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Very easy question: why can't I use all 3 of these constant-acceleration formulas?

  1. Sep 28, 2012 #1
    1. The problem statement, all variables and given/known data
    A dockworker applies a constant horizontal force of 80 N to a block of ice on a smooth horizontal floor. The fritional force is negligible. The block starts from rest and moves 11 meter in 5 seconds.

    What is the mass of the block of ice?


    2. Relevant equations
    Newton's second law:
    [itex]\Sigma F=ma[/itex]
    [itex]v^2_x=v^2_{0x}+2a_x(x-x_0)[/itex]
    [itex]v_x=v_{0x}+a_xt[/itex]

    3. The attempt at a solution
    [itex]\Sigma F=80N[/itex]
    [itex]v_x=\frac{11m}{5s}=2.2m/s[/itex]
    [itex]v_{0x}=0m/s[/itex]
    [itex]x=x_0+v_{0x}t+1/2a_xt^2[/itex]

    Now in order to use Newton's second law, I need to find the acceleration.
    My question is, why can't I use all 3 of the formulas?

    When I use the first formula:
    [itex](2.2m/s)^2=0+2a_x(11m)[/itex]
    Which gives: [itex]a_x=\frac{(2.2m/s)^2}{2\cdot 11m}=0.22m/s^2[/itex]

    But if I use the 2nd formula:
    [itex]2.2m/s=0+a_x\cdot 5s[/itex]
    Which gives: [itex]a_x=\frac{2.2m/s}{5s}=0.44m/s^2[/itex]

    And if I use the 3rd formula:
    [itex]11m=0t+1/2a_x\cdot (5s)^2[/itex]
    Which gives: [itex]a_x=\frac{11m}{1/2\cdot (5s)^2}=0.88m/s^2[/itex]

    What's the difference between the three formulas? Why do I get different accelerations?
     
    Last edited: Sep 28, 2012
  2. jcsd
  3. Sep 28, 2012 #2
    Re: Very easy question: why can't I use both of these constant-acceleration formulas?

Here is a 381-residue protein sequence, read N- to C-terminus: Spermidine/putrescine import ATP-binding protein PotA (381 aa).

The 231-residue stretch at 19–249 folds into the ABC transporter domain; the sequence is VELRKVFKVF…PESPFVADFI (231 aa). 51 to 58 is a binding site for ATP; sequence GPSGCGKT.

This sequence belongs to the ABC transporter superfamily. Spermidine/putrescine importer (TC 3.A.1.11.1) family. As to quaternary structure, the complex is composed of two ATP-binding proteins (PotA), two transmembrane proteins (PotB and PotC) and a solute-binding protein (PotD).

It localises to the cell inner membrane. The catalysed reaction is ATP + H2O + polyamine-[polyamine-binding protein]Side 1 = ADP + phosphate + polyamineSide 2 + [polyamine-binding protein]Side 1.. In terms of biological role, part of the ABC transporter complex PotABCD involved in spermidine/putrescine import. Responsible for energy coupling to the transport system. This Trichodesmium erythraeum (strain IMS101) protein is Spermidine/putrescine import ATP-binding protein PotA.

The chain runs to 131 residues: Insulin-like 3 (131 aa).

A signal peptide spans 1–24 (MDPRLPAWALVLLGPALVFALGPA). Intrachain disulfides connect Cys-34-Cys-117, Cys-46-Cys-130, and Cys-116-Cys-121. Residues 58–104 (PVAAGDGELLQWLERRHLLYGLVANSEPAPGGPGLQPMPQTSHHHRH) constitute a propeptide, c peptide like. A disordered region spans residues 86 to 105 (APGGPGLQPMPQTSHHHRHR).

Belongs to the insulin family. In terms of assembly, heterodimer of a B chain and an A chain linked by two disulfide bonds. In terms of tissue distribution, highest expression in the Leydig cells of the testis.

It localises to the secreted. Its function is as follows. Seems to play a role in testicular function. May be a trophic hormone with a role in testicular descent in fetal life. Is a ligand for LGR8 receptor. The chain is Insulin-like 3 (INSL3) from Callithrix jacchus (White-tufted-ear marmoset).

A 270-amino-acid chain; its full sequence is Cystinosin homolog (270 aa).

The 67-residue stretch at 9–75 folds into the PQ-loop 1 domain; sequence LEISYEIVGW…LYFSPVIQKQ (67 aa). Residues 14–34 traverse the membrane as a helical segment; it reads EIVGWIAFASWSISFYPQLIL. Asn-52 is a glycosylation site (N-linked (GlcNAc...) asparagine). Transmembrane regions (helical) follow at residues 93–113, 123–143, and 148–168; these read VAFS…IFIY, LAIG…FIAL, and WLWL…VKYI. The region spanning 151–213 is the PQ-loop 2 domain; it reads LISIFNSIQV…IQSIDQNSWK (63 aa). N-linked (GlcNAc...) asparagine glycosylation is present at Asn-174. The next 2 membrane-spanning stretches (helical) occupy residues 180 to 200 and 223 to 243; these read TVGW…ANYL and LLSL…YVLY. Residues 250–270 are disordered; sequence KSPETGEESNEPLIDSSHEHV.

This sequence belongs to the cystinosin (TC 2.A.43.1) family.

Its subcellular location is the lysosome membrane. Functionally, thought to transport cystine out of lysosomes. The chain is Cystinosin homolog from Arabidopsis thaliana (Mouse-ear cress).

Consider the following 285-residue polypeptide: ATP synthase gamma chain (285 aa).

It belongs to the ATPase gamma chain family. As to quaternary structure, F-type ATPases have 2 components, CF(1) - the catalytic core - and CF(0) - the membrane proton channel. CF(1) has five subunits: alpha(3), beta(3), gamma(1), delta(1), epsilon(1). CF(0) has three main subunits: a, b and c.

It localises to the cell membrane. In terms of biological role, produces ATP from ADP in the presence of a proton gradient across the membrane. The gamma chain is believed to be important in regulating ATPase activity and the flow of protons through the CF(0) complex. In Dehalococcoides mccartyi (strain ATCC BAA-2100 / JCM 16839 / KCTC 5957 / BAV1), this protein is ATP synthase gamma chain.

Your [itex]V_x[/itex] is average velocity and not final velocity.
     
  4. Sep 28, 2012 #3
    Re: Very easy question: why can't I use both of these constant-acceleration formulas?

    I've updated my 1st post with another equation. According to my book, it says the 3rd equation is the correct with the acceleration being 0.88 m/s^2

    But that is the average velocity as well?
     
  5. Sep 28, 2012 #4

    SammyS

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    Re: Very easy question: why can't I use both of these constant-acceleration formulas?

    [itex]v_x[/itex] is the final velocity of the block,

    whereas [itex]22 \text{m/s}[/itex] is the average velocity of the block.

    For constant acceleration, the average velocity is given by: [itex]\displaystyle v_\text{Average}=\frac{v_x+{v_0}_x}{2}\ .[/itex]
     
  6. Sep 28, 2012 #5
    Re: Very easy question: why can't I use both of these constant-acceleration formulas?

    The third equation is [itex]S = V_{0x}t + \frac{1}{2}at^2[/itex]
    where S = distance, V0x = initial velocity a = constant acc. t = time, no final velocity needed.

    Acceleration is constant therefore, velocity is changing throughout, the actual final velocity is not given in the question and can be calculated using v = u + at to be 4.4m/s
     
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